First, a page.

One overachiever admitted to pushing his staff too hard by extending his unreasonably high expectations of himself on to them
Gaining his parents’ admiration was crucial. “I felt I needed to win their love,” he says. But in adulthood he slipped into a cycle of relying on anxiety-fuelled adrenalin to propel him to succeed in business, while simultaneously depending on his achievements to alleviate his fear of failing. Winning became a zero-sum game learnt from rowing for his national team.
If his team won a silver or bronze they would sometimes throw those medals into the water: “Why would you be given a medal for a race you didn’t win?”
As long as he continued to achieve in his career, he could keep unwanted feelings and unresolved internal conflicts at bay. “Part of the reason [to win] is because there are deep dark things I don’t want to face up to — like a Band-Aid on a wound. In my mind I think, ‘why would I try to heal the wound now, it’s not bleeding that badly?’”
Reflecting on retirement only confirmed his narrow vision of the world — he fears that when he stops working he will need to re-learn how to gain gratification from life in other ways. He found it difficult to work with people who did not share his drive, often judging them harshly. “It’s very tough to build a team because not every team member will share your aspirations.”
Another overachiever I saw professionally admitted to pushing his staff too hard, which came at a cost, by extending his unreasonably high expectations of himself on to them. “I can see at times I’m demanding, and that’s going to cut across that culture of collegiality [that I want to create].”
Overachievers resent colleagues they perceive as not “pulling their weight”. They also believe that pressure on employees comes from external forces, rather than from their own unrealistic expectations.
Victoria Wall, who specialises in executive coaching, says such individuals often lead their team in a way that may not be aligned with the company’s expectations and strategies. Such leaders can push a business in the wrong direction. For example, if they lead by relying on skills that have made them personally successful in the past, there can be damaging consequences to the overall business performance.
Ms Wall says that overachievers’ early successes often do not translate into good team management. “Their [early] success came from ‘I am going to do better than everyone else out there doing what I do for a living’, and that has worked,” she says. “But as soon as they are in a leadership role, that level of competitive drive is perceived by the team as a huge [self-promoting] agenda. People do not follow leaders if that’s their remit.”
A further danger, she suggests, is that staff will view such a boss as uncaring about their career progression and someone who will not nurture their talents because they are focused on themselves.
Driven by anxiety
Another former client, a 52-year-old trader, defined himself almost entirely by his accomplishments. His drive to achieve was fuelled by an obsessive-compulsive pattern that left him in a state of constant anxiety — needing to succeed so as not to wipe out his previous successes.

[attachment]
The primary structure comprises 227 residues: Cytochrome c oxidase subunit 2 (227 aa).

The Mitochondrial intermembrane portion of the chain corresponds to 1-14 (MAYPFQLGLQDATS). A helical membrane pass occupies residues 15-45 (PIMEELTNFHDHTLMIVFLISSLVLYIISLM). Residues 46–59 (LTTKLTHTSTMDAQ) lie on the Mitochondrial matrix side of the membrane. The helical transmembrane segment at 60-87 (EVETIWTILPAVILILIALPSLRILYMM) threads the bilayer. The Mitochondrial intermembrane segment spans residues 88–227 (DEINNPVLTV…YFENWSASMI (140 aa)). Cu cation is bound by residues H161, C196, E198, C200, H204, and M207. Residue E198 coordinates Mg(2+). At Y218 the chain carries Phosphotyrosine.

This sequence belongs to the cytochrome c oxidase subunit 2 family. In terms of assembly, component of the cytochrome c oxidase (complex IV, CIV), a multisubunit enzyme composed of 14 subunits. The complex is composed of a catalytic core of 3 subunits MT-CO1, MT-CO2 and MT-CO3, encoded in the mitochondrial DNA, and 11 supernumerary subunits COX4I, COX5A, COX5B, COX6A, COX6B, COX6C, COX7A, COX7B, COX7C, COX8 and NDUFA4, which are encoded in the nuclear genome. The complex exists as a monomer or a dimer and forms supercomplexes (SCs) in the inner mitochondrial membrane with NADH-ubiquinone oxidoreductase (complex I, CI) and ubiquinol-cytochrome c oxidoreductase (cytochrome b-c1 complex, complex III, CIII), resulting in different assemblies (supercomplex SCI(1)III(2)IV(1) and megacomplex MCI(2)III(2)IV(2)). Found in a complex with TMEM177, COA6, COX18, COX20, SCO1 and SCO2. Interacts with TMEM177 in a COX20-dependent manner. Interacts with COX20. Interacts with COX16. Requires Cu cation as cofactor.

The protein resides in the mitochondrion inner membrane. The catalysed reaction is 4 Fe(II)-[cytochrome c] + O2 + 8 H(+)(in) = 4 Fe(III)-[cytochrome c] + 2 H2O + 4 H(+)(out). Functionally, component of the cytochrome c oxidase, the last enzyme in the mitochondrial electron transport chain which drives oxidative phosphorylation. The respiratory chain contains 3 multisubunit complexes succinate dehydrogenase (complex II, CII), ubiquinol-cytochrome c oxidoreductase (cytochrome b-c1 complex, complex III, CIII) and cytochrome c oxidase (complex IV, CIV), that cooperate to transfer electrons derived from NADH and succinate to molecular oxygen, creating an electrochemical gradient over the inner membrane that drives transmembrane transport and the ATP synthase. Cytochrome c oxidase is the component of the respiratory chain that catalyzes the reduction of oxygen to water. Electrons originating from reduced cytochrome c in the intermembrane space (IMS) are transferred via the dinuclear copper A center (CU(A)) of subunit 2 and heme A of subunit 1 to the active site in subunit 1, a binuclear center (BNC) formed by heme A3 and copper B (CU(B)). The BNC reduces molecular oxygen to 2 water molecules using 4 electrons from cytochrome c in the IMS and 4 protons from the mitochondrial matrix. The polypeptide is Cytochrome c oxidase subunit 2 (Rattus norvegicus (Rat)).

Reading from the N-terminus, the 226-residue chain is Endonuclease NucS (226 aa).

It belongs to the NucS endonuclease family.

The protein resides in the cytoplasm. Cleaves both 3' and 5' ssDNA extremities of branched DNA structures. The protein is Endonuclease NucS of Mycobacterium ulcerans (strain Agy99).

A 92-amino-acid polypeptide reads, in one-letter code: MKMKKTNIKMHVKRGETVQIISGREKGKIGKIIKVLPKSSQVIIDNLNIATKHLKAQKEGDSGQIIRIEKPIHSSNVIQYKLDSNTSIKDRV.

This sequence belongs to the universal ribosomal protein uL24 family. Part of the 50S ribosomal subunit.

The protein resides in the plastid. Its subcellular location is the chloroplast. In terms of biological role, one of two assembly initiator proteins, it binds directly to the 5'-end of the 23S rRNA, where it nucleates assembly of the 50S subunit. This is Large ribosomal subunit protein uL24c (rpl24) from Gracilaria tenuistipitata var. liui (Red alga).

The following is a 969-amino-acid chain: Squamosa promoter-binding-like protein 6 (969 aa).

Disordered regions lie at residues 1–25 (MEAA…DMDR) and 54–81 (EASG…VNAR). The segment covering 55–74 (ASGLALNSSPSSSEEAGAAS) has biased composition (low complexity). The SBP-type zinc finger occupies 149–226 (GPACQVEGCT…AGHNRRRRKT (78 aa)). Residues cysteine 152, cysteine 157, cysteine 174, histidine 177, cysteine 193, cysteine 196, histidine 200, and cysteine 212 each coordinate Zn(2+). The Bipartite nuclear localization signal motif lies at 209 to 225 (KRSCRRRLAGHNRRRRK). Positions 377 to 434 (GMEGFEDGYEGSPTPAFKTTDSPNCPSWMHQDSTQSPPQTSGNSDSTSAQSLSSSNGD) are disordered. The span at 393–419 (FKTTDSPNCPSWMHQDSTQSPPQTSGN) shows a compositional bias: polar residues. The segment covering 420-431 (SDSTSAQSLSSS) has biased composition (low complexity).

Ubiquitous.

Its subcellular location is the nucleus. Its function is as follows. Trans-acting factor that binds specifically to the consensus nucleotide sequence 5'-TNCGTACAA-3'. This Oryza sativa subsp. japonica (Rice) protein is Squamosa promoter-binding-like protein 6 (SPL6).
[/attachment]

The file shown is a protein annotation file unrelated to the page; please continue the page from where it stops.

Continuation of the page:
A straight-A student throughout school, a first-class degree from Oxbridge, and finishing top of his class in law school left him determined to continue being on top of his game. He says: “With an exam there’s a result. In business those accolades are less tangible; you judge success through the financial result.”
He inherited his mother’s anxious nature, believing that unless he worried, bad things would happen. This turned into a belief that he needed to worry in order for good things to happen.
“Having achieved results to a high degree, it’s almost perpetuated itself,” he says. “I can see I’m getting results because I’m worrying, therefore I need to worry about the next thing to make sure that happens.”
The more he raised his game, however, the more anxious he became. He relied on the “rush of a win” to boost his mood and relieve his anxiety, but then afterwards came the inevitable low.
Such people tend to change only once they experience the harm inflicted on their careers or family life.
Recognising yourself as an overachiever is the first step. Then comes the hard work of facing the consequences, and understanding the origins of one’s strong feelings. A more difficult challenge is learning to tolerate uncertainty and uncomfortable feelings while attempting to lower expectations of yourself and others.
Taking on an executive leadership role for the first time often means discovering the skills that led to your promotion do little to help you meet the challenges of taking charge.
As a business consultant and psychotherapist, I see many people who, while expert in their business, discover they fall short on the emotional skills necessary to lead. Here are my suggestions to help new managers navigate office dynamics:
1 Loosen up
Some of the personality traits that helped your career previously can now work against you. Perfectionism, for example, may have been useful in doing your job well and protecting you from criticism. Now you are a leader, it becomes time consuming.